Covid-19 has presented new challenges for Ph.D. candidates who are on a long term academic track. Most programs run for four or five years, at least, and this is supposed to be the time when Ph.D. candidates hone their skills in teaching, conducting fieldwork, and getting used to a professorship for the latter part of their careers.
But the shift to online classes and being a teaching assistant present some issues due to Covid-19, along with travel restrictions that are making it harder for candidates to do fieldwork and interview people.
Managing the online aspects of teaching with technology
It’s now more important than ever for Ph.D. candidates to master videoconference technologies for teaching. It is interesting because, before the pandemic, teaching assistants could sit in a classroom with professors and take notes on how their professor is lecturing, and how the professor engages students. Now with Zoom and other online technologies, Ph.D. candidates need to take into consideration how online learning is changing the classroom and how they can utilize video conferencing to the best of their ability.
Many teachers today are actually not experts in teaching through a video platform, so the current moment actually presents an opportunity for Ph.D. candidates not only to learn the new technologies well but also give feedback to their research professors about how to improve the overall experience of the online class—if they have telling input.
Some of the advantages of videoconferencing for Ph.D. candidates are the following:
1. Less anxiety presenting over a videoconference instead of in-person.
2. Easier to follow notes given that the camera setting allows candidates to work from their desk space.
3. Able to record lectures for students who might be feeling ill. This will be a major benefit during the 2020 Fall semester when a new protocol is demanding students stay home if they are not feeling well.
4. Having students answer questions and assessments via the Chat and Focus groups capability. Such recorded information can be easily stored for later data gathering and survey material.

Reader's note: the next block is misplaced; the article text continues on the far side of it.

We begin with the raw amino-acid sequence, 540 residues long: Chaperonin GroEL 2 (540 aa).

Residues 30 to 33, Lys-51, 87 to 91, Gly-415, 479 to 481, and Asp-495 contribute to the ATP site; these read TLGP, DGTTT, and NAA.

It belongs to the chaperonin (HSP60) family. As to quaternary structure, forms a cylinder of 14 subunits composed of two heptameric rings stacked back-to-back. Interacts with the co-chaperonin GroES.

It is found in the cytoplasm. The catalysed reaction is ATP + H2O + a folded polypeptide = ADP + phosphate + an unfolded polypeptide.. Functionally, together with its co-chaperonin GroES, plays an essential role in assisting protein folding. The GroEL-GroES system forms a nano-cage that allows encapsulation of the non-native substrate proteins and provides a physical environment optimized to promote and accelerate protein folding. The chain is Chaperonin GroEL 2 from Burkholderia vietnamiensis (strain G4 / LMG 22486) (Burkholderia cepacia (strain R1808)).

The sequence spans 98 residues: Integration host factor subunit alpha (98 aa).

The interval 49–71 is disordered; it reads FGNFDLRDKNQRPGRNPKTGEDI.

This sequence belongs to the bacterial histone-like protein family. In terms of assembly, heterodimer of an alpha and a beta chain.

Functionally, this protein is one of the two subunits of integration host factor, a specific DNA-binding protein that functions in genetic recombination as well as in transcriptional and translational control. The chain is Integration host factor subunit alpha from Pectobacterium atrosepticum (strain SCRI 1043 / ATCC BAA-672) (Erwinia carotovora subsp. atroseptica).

While some candidates may find it more difficult to use Zoom or other videoconferencing platforms to deliver a lecture over traditional in-person style classes, the reality is that these technologies are going to be operating as part of the new normal for a long time now, so becoming savvy in these technology platforms will only help Ph.D. candidates throughout their graduate school education.
Fieldwork and the logistics of conducting interviews
A central part of any Ph.D. candidates academic track is being able to travel domestically or internationally and interview people to gain relevant insights in their field of study. This is usually done with a Ph.D. stipend in mind. While this capability may have been taken for granted before Covid-19, candidates are now faced with a dilemma of how they should go about interviewing people. There’s a huge difference between being able to travel and see the cultural surroundings of where an interviewee is based, versus having to conduct the same interview via videoconference.
This will mean that for Ph.D. candidates to be successful in their career track now, they need to become experts in online networking with platforms like Impactio and LinkedIn to be able to locate the people they need to interview online. It will also demand that Ph.D. candidates looking to interview people from different countries will need to conduct new research that would otherwise be obtained by the experience of traveling to the place of the said interviewee. Responsible candidates will make sure this angle is not neglected going forward with their research methods.
The good news, with respect to travel restrictions, is that mostly everyone is in the same boat. Even though airlines are starting to operate again with more capacity and tickets sold, there is still a looming ambiguity of how safe it is—sanitation, health, and tourism wise, to travel to a foreign destination globally. This means that cooperation for online interviewing should theoretically be enhanced at the current moment, as it is not the case that some are suffering from the consequences of COVID while others aren’t.
Overall, the challenges presented by the new normal of networking and conducting research can be overcome with an innovative mindset. The pandemic will not last forever and global travel will return. The key is being able to manage the here and now through re-skilling and adaptation.